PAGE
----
I remember thinking of income taxes as this magic art that only my mother, with her copy of TurboTax, could figure out for me and my siblings. She would buy the software every year and then run our numbers through the program and figure out what we owed. Most years it was nothing or a small (under $50) refund. One year I made the mistake of letting a few venues pay me directly with checks for gigs that the band I was in would play. But other than that, filing my annual income tax return was beyond my knowledge and for the most part, beyond my concern.
The years past, I met my wife, we had a son and we began filing our own taxes, bouncing between different tax software solutions, still admittedly befuddled by the litany of questions that they would ask us. Since we had a child and unknowingly claimed 0-1 dependents (we could never remember once we filled out our W-4, which one really only does when starting a new job) we always got a pretty big refund come tax time. We usually got around to doing our taxes well before April 15th but we were never in a rush to do them – we were a young couple, figuring out our place in life and how to raise a child.
This continued on pretty much until a year or so ago without either of us really taking the time to understand how the withholdings from our paycheck and the deductions and tax credits all work together. We just knew that it was safer to pay what we were paying out of our paychecks than to roll the dice and have to owe taxes. We generally expected to get a $2,000 – $3,000 refund every year and were never really surprised by the amount that we got.
Once we got really interested in financial independence, I began to delve deeper into how income taxes were calculated and how, at it’s core, it’s not really that complicated.
- Gross Salary – Tax-Deferred Contributions (401k, HSA, Pension, etc.) = Total Salary / AGI (in basic cases)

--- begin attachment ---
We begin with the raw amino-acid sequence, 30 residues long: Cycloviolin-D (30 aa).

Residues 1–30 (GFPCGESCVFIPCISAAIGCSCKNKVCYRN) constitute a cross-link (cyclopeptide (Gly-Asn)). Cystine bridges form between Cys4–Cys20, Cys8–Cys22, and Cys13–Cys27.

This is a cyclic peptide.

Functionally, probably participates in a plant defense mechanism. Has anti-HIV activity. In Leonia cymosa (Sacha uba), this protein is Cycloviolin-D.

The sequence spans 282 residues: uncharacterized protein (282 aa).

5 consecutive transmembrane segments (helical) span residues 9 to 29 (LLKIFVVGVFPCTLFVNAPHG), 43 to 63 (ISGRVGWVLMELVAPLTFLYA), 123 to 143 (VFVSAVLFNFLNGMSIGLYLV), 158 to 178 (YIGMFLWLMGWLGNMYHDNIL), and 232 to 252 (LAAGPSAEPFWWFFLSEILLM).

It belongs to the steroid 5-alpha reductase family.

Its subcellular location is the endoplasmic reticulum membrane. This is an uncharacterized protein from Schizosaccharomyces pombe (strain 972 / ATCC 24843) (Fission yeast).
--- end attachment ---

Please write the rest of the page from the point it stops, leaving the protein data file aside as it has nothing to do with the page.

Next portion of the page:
- Adjusted Gross Income – Deductions = Taxable Income
- Plug Taxable Income into our tax brackets (use an online calculator) to get Tax Due Before Credits
- Tax Due Before Credits – Tax Credits = Tax Liability
- Tax Liability – Tax Withheld / Paid = Tax Due or Refund Due
The problem we were running into was that, having children and keeping our allowances at 0 or 1, we were essentially giving the government a 0% interest loan of $2-3K every year. We could have been getting more of that money piecemeal in our paychecks rather than waiting until 3 – 14 months later (assuming we filed and received our refund in March for the previous year).
Now why does this matter? Well for two reasons – inflation and opportunity cost. Even down to monthly data, prices go up with inflation. Generally speaking, something that cost $1.00 in January 2017 will cost $1.02 in January 2018. That doesn’t seem like much, but let’s say for tax year 2017 you were due a $3,000 refund. When you file and receive your refund in March 2018, you are still getting $3,000 put it’s purchasing power is (slightly) reduced. The government received your money months earlier than it legally needed to and you got nothing but less purchasing power out of this arrangement.
In fact, you lose the ability to use that money sooner. This math works out even less in your favor when you factor in that you lose the ability to invest – and possibly grow – that money.
Thankfully, there is a way to remedy this situation – adjusting your personal allowances via Form W-4. Let’s run through some scenarios.
Note: All scenarios are using 2018 tax numbers.
Single Filer, No Kids
Let’s take this single worker with $55,000 of gross annual W-2 income (aka wages) – let’s call him Jeremy. Jeremy gets paid 24 times a year – twice a month or “Semi-Monthly”. Jeremy wisely decides to max out his 401k contributions for the year, so that reduces his Adjusted Gross Income (AGI) by the full $18,500. Jeremy doesn’t do anything special tax-wise, so he isn’t itemizing his deductions, so he takes the standard deduction of $12,000, lopping that off his AGI to give him a taxable income of $24,500.
Now, you may be thinking “Hold on a minute. Why would Jeremy reduce his income by $18,500 when he is already making such a low salary?” Plugging $55,000 into this paycheck calculator for Harrisburg, PA, 1 federal allowance and $770 401k contribution per paycheck gets us $1,134 per pay | $2268 per month | $27,216 per year. I will say that this calculator kind of goes sideways and adjusts state and local taxes to exempt 401k contributions (which just isn’t the case in Pennsylvania) but that’s a nominal difference to the final result. To complete this tangent – it is certainly possible for a single person to survive on $27,000 per year. This blogger did it with a family of 3, and this blogger did it with a family of 5.